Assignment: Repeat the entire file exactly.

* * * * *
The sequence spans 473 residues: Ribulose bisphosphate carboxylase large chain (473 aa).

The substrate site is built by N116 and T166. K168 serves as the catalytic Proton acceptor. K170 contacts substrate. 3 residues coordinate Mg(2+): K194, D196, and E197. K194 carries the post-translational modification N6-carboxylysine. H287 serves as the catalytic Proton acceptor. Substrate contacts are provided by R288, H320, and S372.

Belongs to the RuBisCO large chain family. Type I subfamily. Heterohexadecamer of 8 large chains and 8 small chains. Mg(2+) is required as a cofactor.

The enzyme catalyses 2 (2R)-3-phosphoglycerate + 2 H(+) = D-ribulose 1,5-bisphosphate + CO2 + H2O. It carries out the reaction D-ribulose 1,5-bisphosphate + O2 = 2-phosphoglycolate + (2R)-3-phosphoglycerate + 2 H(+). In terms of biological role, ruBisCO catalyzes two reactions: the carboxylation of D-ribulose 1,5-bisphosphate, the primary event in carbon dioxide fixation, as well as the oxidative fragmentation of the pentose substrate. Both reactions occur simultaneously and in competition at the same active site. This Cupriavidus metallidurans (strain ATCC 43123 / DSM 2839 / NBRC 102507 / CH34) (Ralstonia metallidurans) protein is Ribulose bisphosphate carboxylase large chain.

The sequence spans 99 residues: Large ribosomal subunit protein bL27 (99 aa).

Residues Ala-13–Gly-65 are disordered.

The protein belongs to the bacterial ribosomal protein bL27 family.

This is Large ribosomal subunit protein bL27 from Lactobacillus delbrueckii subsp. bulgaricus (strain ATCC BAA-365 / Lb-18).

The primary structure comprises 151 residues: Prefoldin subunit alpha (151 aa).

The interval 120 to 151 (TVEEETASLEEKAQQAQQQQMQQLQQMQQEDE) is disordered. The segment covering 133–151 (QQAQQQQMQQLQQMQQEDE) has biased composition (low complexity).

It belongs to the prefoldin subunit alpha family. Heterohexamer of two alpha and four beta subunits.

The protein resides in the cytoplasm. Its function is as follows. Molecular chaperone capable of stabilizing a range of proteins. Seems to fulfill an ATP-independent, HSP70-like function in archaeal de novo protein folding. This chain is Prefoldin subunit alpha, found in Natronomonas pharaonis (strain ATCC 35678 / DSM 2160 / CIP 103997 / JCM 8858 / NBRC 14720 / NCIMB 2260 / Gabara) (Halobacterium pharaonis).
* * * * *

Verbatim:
The sequence spans 473 residues: Ribulose bisphosphate carboxylase large chain (473 aa).

The substrate site is built by N116 and T166. K168 serves as the catalytic Proton acceptor. K170 contacts substrate. 3 residues coordinate Mg(2+): K194, D196, and E197. K194 carries the post-translational modification N6-carboxylysine. H287 serves as the catalytic Proton acceptor. Substrate contacts are provided by R288, H320, and S372.

Belongs to the RuBisCO large chain family. Type I subfamily. Heterohexadecamer of 8 large chains and 8 small chains. Mg(2+) is required as a cofactor.

The enzyme catalyses 2 (2R)-3-phosphoglycerate + 2 H(+) = D-ribulose 1,5-bisphosphate + CO2 + H2O. It carries out the reaction D-ribulose 1,5-bisphosphate + O2 = 2-phosphoglycolate + (2R)-3-phosphoglycerate + 2 H(+). In terms of biological role, ruBisCO catalyzes two reactions: the carboxylation of D-ribulose 1,5-bisphosphate, the primary event in carbon dioxide fixation, as well as the oxidative fragmentation of the pentose substrate. Both reactions occur simultaneously and in competition at the same active site. This Cupriavidus metallidurans (strain ATCC 43123 / DSM 2839 / NBRC 102507 / CH34) (Ralstonia metallidurans) protein is Ribulose bisphosphate carboxylase large chain.

The sequence spans 99 residues: Large ribosomal subunit protein bL27 (99 aa).

Residues Ala-13–Gly-65 are disordered.

The protein belongs to the bacterial ribosomal protein bL27 family.

This is Large ribosomal subunit protein bL27 from Lactobacillus delbrueckii subsp. bulgaricus (strain ATCC BAA-365 / Lb-18).

The primary structure comprises 151 residues: Prefoldin subunit alpha (151 aa).

The interval 120 to 151 (TVEEETASLEEKAQQAQQQQMQQLQQMQQEDE) is disordered. The segment covering 133–151 (QQAQQQQMQQLQQMQQEDE) has biased composition (low complexity).

It belongs to the prefoldin subunit alpha family. Heterohexamer of two alpha and four beta subunits.

The protein resides in the cytoplasm. Its function is as follows. Molecular chaperone capable of stabilizing a range of proteins. Seems to fulfill an ATP-independent, HSP70-like function in archaeal de novo protein folding. This chain is Prefoldin subunit alpha, found in Natronomonas pharaonis (strain ATCC 35678 / DSM 2160 / CIP 103997 / JCM 8858 / NBRC 14720 / NCIMB 2260 / Gabara) (Halobacterium pharaonis).